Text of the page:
And that's a capital-p Problem. It's not wrong to say that the international community has not done its job in bolstering the Israeli left. But when one sees gaps like this, I struggle to imagine what sorts of interventions from the outside could even make significant dent in the left/right gap. Even if we reframe the issue in nominally non-partisan terms -- we need to support deradicalization policies that promote trust and collaboration between Israelis and Palestinians and which create space for more moderate leadership and politics to take root -- the glaring issue is that the status quo is good for the current Israeli leadership. And, by extension, attempts to alter that status quo pose a threat to the current Israeli leadership -- an Israel where there is widespread faith in the possibility of a genuine, just, negotiated settlement and where peaceful coexistence seems within reach is one where that leadership probably won't enjoy the massive political advantage it holds now.

The sum result is that the dominant, right-wing Israeli political coalition has -- for entirely bloodless, politically self-interested reasons -- a massive incentive to obstruct or thwart such deradicalization efforts at every turn. If Likud et al are succeeding beyond their wildest dreams in an Israel where Jewish youth are radicalized, have little interest in any sort of just peace with Palestine, are increasingly open in support of explicit apartheid policies, and so on, then their political interest is to preserve a state of affairs where Jewish youth are radicalized, have little interest in just peace, and are open to supporting apartheid policies.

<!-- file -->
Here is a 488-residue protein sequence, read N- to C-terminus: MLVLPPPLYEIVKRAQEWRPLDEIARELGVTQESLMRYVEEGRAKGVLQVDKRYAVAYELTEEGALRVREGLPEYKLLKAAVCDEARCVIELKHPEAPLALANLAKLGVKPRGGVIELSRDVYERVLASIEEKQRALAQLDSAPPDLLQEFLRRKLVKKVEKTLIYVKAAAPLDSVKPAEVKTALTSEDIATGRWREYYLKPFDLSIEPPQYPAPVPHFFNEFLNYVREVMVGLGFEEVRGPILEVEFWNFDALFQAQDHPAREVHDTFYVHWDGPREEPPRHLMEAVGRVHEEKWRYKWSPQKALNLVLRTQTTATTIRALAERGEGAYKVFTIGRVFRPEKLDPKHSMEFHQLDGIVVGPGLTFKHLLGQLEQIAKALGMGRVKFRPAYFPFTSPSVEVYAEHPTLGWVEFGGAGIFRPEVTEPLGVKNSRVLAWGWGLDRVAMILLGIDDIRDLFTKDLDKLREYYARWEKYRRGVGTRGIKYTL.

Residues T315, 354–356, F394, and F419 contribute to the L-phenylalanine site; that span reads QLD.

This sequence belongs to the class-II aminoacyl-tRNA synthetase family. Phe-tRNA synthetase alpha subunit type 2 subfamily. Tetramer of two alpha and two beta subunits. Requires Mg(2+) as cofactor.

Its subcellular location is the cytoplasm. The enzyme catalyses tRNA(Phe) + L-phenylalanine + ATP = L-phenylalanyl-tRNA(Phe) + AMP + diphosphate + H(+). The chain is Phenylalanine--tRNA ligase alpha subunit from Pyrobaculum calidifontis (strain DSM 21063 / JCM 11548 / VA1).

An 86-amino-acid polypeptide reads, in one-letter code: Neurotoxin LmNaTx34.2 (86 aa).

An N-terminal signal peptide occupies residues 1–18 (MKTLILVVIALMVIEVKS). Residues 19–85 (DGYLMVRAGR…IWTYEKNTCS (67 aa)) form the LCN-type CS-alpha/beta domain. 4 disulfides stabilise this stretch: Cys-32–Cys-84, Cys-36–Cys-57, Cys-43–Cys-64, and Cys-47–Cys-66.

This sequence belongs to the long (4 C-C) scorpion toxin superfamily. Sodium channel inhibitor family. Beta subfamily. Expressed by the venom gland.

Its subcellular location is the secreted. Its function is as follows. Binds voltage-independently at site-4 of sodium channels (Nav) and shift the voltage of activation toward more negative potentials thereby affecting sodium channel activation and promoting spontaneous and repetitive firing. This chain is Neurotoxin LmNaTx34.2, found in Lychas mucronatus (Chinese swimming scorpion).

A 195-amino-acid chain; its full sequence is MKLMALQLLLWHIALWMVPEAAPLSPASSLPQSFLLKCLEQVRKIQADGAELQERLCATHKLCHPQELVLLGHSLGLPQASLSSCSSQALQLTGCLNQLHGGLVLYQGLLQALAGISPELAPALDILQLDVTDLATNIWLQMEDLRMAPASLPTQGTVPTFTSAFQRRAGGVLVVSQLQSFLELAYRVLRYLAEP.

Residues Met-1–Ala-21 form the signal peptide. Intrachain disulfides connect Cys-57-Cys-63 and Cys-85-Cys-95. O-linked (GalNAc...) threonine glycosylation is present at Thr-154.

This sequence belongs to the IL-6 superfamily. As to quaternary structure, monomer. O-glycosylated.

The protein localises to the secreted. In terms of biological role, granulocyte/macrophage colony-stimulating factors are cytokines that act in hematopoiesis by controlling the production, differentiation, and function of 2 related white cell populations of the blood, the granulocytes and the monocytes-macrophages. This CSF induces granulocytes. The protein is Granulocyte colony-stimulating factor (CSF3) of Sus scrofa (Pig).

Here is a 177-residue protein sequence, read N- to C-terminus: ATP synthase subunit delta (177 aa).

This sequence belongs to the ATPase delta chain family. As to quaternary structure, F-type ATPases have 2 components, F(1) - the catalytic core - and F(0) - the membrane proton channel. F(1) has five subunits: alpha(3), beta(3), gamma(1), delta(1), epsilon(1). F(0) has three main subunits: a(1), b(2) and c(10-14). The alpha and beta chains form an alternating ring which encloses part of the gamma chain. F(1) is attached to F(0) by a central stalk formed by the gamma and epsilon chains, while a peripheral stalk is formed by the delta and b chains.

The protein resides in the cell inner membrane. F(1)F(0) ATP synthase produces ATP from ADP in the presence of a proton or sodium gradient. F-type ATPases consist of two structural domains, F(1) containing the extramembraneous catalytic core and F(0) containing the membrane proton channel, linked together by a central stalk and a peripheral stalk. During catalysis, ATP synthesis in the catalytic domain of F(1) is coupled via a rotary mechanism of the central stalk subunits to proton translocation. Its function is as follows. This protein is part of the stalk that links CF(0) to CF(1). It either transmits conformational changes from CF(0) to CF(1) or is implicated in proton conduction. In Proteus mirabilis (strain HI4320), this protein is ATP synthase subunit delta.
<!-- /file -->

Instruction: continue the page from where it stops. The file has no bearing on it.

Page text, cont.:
In short: the current dominant political coalition in Israel is likely to be an opponent of even seemingly anodyne measures to promote coexistence and mutual trust between Jews and Palestinians (and Israeli Arabs, for that matter), because the lesson of the past decade is that an Israel where Jews are keyed up to believe coexistence is impossible and trust is a sucker's game is an Israel where they can win election after election. And frankly, I don't have good ideas of how to circumvent that. 

What is clear is that it has to be circumvented -- the sad fact is that the best interventions are almost certainly going to be ones that try to sidestep the Israeli government outright and focus on direct engagement (whether that's peer-to-peer work, exchange programs, NGO investment, or something else). But we need to be on alert that it's highly likely that the Israeli government will do its level best to sabotage these efforts. We should view Israel's "anti-BDS" visa law in that light, we should view the nation-state law in that light, we should view the assaults on Israeli universities and the cultural sector in that light, we should view all the various ways that the Israeli government has demonized and rabble-roused against peace-seeking initiatives and NGOs for years now in that light. It is part of a fight that's been waged for years now to ensure that the status quo which has given Likud and its allies powers stays the status quo. And let's be clear: right now, it's a fight they're winning, and we're losing.